General

Eye photography to diagnose dengue infection

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29 Jun 2016 - General
 

It seems a new technology using special camera to photograph the retinal blood vessels to analyze for signs of dengue infection has been developed. 

I'm curious as to why we would spend money developing this technology while we have a perfectly reliable one at hand. The dengue NS-1 antigen ELISA blood test is easily available, easy to interpret, gives rapid results, has high sensitivity and specificity. 

Perhaps, someone who has more knowledge in this field would care to comment? 

 

http://today.mims.com/topic/eye-photography-could-detect-dengue-infection?country=malaysia

With my limited exposure in Bio Innovation, I do not think that this specific eye photography will be a good diagnostic tool for dengue infection. Noted they based the technology on the finding of the characteristics blood vessels in 62 dengue patients and 127 healthy people from 2011 to 2012, the subjects may be too small for the study. And they didn’t show the sensitivity, specificity, positive predictive value, negative predictive value, the accuracy and precision of the test. This might pot...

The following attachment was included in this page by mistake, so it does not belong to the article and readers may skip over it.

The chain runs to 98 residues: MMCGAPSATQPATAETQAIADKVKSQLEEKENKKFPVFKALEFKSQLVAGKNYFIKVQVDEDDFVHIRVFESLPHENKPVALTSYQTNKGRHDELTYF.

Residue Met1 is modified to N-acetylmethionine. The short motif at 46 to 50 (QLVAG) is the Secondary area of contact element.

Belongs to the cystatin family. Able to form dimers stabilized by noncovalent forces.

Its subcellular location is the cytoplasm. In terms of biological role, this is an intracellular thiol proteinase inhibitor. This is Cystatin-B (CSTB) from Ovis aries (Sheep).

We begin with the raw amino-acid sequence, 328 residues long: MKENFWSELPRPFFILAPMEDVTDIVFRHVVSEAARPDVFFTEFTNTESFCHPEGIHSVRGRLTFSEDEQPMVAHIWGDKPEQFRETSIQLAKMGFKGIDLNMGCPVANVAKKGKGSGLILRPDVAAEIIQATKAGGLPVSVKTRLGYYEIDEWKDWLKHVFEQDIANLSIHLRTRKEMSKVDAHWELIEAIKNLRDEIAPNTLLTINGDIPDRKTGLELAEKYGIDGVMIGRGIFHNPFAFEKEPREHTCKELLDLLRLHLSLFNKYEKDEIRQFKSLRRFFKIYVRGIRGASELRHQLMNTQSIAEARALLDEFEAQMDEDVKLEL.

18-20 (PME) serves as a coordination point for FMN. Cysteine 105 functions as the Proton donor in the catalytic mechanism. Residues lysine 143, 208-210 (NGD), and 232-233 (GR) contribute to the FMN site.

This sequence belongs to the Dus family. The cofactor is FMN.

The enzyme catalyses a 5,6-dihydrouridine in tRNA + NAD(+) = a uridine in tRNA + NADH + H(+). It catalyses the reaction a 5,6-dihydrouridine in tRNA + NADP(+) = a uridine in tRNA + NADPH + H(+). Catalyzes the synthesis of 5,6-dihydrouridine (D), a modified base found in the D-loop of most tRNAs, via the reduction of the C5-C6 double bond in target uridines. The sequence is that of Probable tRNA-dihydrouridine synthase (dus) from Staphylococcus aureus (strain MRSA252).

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The question I am thinking is, would it go beyond this initial study? (And hence would not result in the wastage of funds as suggested by the author) I think it is important for us to investigate the publication bias of the article when we review the article. It was picked up by the MIMs author after it has been published in Straits times which has a record of overstating the clinical impact of studies which has been done in Singapore. The article has been published in a lower impact journal su...
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This kind of technology still needs to be studied by experts as to its sensitivity and specificity in detecting dengue infection. The present dengue tests that we have are reliable enough and are cost effective compared to this proposed technology. While this can be advantageous especially in the pediatric population since I assume that this is non-invasive and does not involve needle prick (painless), the downside would the the purchase amount and the cost of this kind of examination. So I woul...
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Hmm the article mentions that this approach is cost effective and hopes to improve quality of life in developing countries yet it also says that the technology is bulky and expensive. Though then again it did say that it is not for commercial use just yet which may explain why it is expensive. I think that this idea was put out there due to wide spread use of mobile phones making it fast and easy to use. Then since it does not require blood sampling this would mean no need for tests that the pat...
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